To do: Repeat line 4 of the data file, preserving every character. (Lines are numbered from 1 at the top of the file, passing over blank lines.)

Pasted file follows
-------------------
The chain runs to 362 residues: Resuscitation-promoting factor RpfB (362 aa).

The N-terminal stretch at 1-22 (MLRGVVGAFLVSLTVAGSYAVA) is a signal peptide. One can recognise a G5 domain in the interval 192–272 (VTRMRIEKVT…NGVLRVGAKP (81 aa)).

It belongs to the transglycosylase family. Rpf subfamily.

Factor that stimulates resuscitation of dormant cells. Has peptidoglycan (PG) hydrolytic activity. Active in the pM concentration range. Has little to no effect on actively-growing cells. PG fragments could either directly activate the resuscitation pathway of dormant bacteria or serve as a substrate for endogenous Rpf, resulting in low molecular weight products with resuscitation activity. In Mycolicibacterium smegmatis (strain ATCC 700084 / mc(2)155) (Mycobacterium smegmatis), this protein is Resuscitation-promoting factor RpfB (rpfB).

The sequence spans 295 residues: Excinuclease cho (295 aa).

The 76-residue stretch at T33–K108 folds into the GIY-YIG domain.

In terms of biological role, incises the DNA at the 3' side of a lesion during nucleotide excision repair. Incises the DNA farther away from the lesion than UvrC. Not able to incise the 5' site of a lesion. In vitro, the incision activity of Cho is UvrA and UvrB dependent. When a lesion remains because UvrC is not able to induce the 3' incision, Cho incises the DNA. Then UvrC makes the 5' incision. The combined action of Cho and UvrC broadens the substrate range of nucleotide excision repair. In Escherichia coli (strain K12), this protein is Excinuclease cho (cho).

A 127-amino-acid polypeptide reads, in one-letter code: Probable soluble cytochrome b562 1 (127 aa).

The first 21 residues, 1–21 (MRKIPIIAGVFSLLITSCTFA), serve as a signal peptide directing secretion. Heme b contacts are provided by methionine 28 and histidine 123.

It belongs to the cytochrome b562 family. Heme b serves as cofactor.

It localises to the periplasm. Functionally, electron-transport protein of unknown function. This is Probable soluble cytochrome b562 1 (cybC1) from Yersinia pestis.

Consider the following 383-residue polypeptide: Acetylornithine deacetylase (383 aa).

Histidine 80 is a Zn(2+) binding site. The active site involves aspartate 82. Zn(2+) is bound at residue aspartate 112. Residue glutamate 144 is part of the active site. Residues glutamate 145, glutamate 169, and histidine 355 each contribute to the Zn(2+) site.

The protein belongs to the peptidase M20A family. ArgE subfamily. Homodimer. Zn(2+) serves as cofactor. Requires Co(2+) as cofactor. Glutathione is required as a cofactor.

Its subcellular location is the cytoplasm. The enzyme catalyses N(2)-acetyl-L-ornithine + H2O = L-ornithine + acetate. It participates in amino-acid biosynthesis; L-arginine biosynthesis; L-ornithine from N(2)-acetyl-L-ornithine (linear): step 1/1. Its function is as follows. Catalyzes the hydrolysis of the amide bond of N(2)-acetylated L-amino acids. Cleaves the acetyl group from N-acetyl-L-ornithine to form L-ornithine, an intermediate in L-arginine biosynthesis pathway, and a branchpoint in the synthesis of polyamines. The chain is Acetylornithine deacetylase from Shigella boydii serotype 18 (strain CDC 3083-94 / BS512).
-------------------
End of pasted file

Factor that stimulates resuscitation of dormant cells. Has peptidoglycan (PG) hydrolytic activity. Active in the pM concentration range. Has little to no effect on actively-growing cells. PG fragments could either directly activate the resuscitation pathway of dormant bacteria or serve as a substrate for endogenous Rpf, resulting in low molecular weight products with resuscitation activity. In Mycolicibacterium smegmatis (strain ATCC 700084 / mc(2)155) (Mycobacterium smegmatis), this protein is Resuscitation-promoting factor RpfB (rpfB).